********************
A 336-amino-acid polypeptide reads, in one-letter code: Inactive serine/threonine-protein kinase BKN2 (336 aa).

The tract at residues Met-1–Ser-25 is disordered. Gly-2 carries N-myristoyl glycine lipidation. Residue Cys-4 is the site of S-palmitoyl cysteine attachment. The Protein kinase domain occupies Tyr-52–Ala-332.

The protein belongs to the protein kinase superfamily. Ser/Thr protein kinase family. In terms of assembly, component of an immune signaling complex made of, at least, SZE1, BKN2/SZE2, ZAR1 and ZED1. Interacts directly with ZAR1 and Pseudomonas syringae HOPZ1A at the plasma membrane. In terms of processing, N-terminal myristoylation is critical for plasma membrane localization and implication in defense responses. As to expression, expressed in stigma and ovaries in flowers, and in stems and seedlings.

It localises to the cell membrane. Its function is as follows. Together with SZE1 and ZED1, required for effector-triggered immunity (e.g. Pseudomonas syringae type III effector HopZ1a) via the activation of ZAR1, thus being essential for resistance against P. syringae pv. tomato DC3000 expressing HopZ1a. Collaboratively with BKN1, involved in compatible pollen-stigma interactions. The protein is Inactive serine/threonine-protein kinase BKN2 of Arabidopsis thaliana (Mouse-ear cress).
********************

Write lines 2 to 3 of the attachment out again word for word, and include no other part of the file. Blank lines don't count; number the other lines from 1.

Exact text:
The tract at residues Met-1–Ser-25 is disordered. Gly-2 carries N-myristoyl glycine lipidation. Residue Cys-4 is the site of S-palmitoyl cysteine attachment. The Protein kinase domain occupies Tyr-52–Ala-332.

The protein belongs to the protein kinase superfamily. Ser/Thr protein kinase family. In terms of assembly, component of an immune signaling complex made of, at least, SZE1, BKN2/SZE2, ZAR1 and ZED1. Interacts directly with ZAR1 and Pseudomonas syringae HOPZ1A at the plasma membrane. In terms of processing, N-terminal myristoylation is critical for plasma membrane localization and implication in defense responses. As to expression, expressed in stigma and ovaries in flowers, and in stems and seedlings.